Lyndon B. Johnson

Lyndon B. Johnson

Highest Rated: 96% The Fog of War (2003)

Lowest Rated: 96% The Fog of War (2003)

Birthday: Aug 27, 1908

Birthplace: Stonewall, Texas, USA

Lyndon Baines Johnson was raised by a rural family whose deeply religious background set the foundation for the wide-reaching social and economic platforms he would later implement as a politician. He was born in Stonewall, Texas, on Aug. 27, 1908, the son of businessman Sam Ealy Johnson Jr. and Rebekah Baines Johnson. Politics seemed to be in the blood - his father was a member of the Texas House of Representatives, as was his maternal grandfather, Joseph Baines. Despite the family's accomplishments and connections, they struggled to make ends meet, and Johnson needed to take on a series of jobs to finance his education. In 1928, to afford his final classes at Texas State University, Johnson spent nine months teaching young Mexican-American students at a segregated school in Cotulla, Texas. His experiences there solidified his commitment to making education available to everyone regardless of their economic status. After graduating in 1930, he went into teaching. It wasn't long before Johnson entered the political arena by joining the congressional campaign of Texas State Sen. Welly Hopkins. Hopkins introduced Johnson to Rep. Richard Kleberg, who hired Johnson as his secretary. In 1934, he met Claudia "Lady Bird" Taylor and proposed to her on their first date. They married in November of that year. Finding support and stability in his soul mate, Johnson campaigned for and won a seat in the U.S. House of Representatives in 1937. He helped to advance President Franklin D. Roosevelt's New Deal policies. He enlisted in the U.S. Naval Reserve as a lieutenant commander and requested a combat assignment. President Roosevelt placed him on a survey team to evaluate conditions in the Southwest Pacific, and Johnson returned with a plan to improve operations and morale. He had two children with his wife: Lynda in 1944 and Luci in 1947. He won election to the Senate in 1948 by a razor-thin vote and served 12 years, ultimately becoming the youngest majority leader in Senate history. His stern but effective control over the ruling body brought him into John F. Kennedy's presidential campaign, and he joined Kennedy's ticket as the vice presidential nominee. After the assassination of President Kennedy, Johnson became the 36th President of the U.S. on Nov. 22, 1963. He won re-election in 1964 to a full term, throwing his support behind the late Kennedy's agenda on civil rights, ensuring the passage of the Civil Rights Act of 1964 that codified sweeping racial equality measures into law. He agonized over expanding military involvement in the ongoing Vietnam War, determined to stop the spread of Communism, yet aware of the conflict's decreasing popularity among Americans. Domestically, he stayed true to his roots and launched an agenda to provide better education for children from lower-income families through greater funding of public schools and the issuing of grants and loans. He decided not to seek re-election and retired from the presidency in 1969, moving back to his ranch in Texas, where his health began a rapid decline. He died of a heart attack at his home on Jan. 22, 1973.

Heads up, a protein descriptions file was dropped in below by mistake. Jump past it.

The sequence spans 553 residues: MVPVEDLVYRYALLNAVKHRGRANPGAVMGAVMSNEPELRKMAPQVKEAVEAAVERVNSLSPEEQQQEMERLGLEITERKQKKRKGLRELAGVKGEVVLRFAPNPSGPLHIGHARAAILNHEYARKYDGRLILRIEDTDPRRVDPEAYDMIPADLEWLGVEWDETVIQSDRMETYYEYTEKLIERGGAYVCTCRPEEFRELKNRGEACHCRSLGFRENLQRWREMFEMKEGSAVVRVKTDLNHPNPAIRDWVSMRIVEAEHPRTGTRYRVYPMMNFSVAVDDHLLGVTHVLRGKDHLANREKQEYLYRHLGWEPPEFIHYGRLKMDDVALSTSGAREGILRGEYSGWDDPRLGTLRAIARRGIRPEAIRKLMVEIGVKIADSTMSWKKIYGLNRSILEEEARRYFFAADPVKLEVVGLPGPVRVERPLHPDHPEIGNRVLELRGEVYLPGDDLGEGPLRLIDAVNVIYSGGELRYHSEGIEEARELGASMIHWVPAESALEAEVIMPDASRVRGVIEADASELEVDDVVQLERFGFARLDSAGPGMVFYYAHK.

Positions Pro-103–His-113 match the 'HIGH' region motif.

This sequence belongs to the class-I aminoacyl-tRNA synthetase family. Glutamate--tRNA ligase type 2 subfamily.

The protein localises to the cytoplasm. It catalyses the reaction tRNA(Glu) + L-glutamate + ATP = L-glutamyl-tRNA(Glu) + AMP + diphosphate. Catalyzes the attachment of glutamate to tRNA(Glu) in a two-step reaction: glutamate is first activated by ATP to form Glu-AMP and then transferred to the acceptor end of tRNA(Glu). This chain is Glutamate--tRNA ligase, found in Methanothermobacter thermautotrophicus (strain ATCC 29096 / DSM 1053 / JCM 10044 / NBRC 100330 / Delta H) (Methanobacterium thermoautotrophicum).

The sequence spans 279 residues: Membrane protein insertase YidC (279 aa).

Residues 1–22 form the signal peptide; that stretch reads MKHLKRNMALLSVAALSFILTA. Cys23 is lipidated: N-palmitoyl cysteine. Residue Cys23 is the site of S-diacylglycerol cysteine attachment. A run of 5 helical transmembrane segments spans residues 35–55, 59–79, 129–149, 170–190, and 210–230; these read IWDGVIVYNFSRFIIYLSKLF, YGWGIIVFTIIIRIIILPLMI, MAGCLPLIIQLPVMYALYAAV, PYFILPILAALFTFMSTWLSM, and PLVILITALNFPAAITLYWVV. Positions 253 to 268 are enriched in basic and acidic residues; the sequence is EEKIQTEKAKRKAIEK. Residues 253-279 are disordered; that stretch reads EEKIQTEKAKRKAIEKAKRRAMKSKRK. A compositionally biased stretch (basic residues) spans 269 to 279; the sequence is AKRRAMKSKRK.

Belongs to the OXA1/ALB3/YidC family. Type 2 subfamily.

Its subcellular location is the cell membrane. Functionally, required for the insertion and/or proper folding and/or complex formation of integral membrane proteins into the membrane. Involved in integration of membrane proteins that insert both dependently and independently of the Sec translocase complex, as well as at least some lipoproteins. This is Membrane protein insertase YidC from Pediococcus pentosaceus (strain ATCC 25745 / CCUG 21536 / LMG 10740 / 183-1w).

96% 93% The Fog of War Self $4.2M 2003